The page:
构建自定义wordpress用户过程,第三部分:密码重置(WordPress检索密码)

Wordpress2个月前发布 SUYEONE
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In the previous two tutorials of this Series. we built custom pages for user login and registration. The final piece to explore and replace in the login process is how WordPress handles password reset when a user forgets their password. In this tutorial, we’ll complete our Personalized login plugin by addressing this last step.

WordPress’ password reset functionality follows a standard method: a user initiates a reset by entering their username or emAIl, a temporary reset token is created and stored in their user Data, an email with a link containing this token is sent, and upon clicking the link, the user can choose a new password on a dedicated page. This process is handled by wp-login.php. As before, customizing this aspect will follow a similar approach to what we’ve done in earlier tutorials.

If you haven’t read the first two tutorials, it’s recommended to start from Part 1 and work through the series sequentially. You can write your own code based on the tutorials or download the complete source code from the linked GitHub repository.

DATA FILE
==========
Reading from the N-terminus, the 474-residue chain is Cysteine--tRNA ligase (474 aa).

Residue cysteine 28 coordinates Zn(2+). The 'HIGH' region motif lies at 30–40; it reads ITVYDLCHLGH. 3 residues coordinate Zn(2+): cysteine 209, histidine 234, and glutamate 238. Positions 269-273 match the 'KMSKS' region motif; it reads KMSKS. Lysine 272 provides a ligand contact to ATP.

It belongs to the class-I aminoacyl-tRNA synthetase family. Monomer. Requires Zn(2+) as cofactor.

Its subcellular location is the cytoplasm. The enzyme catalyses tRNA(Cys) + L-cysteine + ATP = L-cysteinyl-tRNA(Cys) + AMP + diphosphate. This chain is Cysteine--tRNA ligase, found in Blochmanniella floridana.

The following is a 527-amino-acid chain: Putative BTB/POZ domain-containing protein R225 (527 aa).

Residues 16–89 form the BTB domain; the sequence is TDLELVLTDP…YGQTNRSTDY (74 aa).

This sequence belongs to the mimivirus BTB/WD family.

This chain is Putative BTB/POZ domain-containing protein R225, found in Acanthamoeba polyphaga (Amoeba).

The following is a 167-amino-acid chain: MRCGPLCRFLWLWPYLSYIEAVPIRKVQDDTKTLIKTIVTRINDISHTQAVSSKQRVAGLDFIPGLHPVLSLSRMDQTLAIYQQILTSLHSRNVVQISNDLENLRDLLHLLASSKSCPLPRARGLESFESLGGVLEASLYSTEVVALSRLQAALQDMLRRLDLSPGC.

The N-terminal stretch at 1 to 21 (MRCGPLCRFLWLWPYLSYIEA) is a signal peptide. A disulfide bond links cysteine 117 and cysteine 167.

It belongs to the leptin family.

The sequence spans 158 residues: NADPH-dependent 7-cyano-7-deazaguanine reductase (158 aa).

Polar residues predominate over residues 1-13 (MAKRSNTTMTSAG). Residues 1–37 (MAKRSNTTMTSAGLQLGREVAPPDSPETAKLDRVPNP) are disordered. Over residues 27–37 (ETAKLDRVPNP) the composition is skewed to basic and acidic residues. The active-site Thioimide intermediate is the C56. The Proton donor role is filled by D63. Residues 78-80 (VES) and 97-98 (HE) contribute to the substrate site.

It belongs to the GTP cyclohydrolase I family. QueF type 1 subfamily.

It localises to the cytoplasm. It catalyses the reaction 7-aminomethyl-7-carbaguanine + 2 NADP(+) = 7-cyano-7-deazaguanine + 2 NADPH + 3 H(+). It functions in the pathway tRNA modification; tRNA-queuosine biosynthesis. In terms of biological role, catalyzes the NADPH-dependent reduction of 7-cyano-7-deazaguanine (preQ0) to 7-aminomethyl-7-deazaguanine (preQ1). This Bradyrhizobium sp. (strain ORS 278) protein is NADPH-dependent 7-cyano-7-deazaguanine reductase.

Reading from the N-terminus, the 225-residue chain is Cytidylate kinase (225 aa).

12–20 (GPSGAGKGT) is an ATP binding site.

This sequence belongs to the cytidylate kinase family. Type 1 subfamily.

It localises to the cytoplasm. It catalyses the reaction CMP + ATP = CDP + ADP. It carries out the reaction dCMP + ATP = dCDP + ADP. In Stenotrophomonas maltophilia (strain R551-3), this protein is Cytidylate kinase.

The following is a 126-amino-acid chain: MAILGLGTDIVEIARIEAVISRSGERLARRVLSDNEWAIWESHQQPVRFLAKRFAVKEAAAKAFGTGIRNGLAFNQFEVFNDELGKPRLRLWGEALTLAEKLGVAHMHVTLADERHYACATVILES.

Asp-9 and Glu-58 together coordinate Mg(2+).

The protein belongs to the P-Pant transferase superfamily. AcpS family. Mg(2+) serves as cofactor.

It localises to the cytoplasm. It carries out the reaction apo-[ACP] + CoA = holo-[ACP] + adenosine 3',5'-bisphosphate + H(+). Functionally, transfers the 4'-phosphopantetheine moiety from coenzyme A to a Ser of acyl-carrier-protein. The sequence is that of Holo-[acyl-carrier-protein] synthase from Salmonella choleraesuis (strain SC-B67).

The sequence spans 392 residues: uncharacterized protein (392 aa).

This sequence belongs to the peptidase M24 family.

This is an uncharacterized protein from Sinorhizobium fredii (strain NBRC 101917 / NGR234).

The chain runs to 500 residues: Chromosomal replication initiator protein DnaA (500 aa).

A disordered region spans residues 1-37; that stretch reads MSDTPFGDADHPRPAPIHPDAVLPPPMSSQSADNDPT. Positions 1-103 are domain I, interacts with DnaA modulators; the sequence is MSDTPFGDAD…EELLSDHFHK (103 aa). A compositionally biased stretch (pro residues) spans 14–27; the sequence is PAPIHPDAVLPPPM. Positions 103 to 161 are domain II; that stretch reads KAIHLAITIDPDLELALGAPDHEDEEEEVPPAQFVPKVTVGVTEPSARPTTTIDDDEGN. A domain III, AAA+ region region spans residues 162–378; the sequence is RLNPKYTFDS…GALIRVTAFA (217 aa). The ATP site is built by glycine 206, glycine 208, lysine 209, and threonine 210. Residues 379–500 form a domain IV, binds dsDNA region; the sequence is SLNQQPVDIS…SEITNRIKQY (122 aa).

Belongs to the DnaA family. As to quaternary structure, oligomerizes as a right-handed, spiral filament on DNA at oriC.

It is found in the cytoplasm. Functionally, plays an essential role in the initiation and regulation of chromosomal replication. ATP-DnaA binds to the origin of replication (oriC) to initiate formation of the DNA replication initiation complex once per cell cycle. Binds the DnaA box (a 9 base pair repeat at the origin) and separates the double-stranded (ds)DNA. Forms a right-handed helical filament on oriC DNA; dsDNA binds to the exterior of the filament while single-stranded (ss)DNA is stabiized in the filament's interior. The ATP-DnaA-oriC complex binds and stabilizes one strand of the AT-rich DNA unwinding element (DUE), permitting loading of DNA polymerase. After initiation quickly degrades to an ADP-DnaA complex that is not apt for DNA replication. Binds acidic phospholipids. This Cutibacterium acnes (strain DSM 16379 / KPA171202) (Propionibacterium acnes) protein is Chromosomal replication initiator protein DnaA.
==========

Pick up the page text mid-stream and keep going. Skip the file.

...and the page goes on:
Let’s begin by replacing the first screen in the password reset flow.

**Initiating WordPress Password Reset**
When users reach the login page but can’t remember their password, they start the WordPress password reset process. In Part 1 of this series, we added a “Forgot your password?” link at the bottom of the login form. By default, this link points to wp-login.php?Action=lostpassword, which presents the following screen:

To replace this with a custom page, we’ll create a function to redirect users to our custom page and hook that function to a WordPress action. Here, we have two options: using the ‘lost_password’ action (which fires before the page is rendered) or the ‘login_form_{action}’ action we used in the previous tutorial, this time with ‘login_form_lostpassword’. For efficiency, let’s opt for the latter.

First, let’s create a new custom WordPress password reset page:

**Step 1: Create a Reset Password Page**